Growing Summer Savory is one of the must-to-do’s in the herb garden as this very popular herb is both easy and useful. Savory is native to warm regions of southern Europe. Ancient herbalists commonly mention two savories: Summer (Satureja hortensis) and Winter (Satureja montana). Both kinds of savories are from the mint family but are not invasive like many other mint herbs. These two aromatic herbs are small, widely cultivated garden plants with narrow leaves and pale lavender, pink, or white flowers.
Summer savory, which is more highly prized as a spice and as a folk medicine, is an annual; Winter savory is a perennial. For hundreds of years, they both have enjoyed a reputation as sex herbs. Summer savory was believed to increase desire (act as an aphrodisiac), and winter savory was believed to decrease the sex drive (anaphrodisiac). It is easy to see why Summer savory became the more popular herb.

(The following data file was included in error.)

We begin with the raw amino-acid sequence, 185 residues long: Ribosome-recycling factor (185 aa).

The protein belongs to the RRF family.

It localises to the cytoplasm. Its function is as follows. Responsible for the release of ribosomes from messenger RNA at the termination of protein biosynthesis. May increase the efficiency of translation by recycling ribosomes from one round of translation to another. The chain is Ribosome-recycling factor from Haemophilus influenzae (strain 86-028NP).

Summer savory is a traditional popular herb in Atlantic Canada, where it is used in the same way Sage is elsewhere. Savory gives an excellent flavor to beans and other legumes. In fact, its German name is Bohnenkraut or bean herb. Both savories, as well as the aromatic volatile oils obtained from them, are much used in flavoring various kinds of sausages. Also used very often with a lighter meats such as chicken or turkey and can be used in stuffing.
It has a strong flavour while uncooked but loses much of its flavour under prolonged cooking.
Savory also has marked medicinal benefits, especially upon the whole digestive system, it settles gas and stimulates the digestion. Taken internally, it is said to be a remedy for colic and a cure for flatulence. Savory is belived to be effectual, when combined with hot water in the form of aherbal tea, for minor throat irritations. A sprig of the plant, rubbed onto bee or wasp stings, brings instant relief.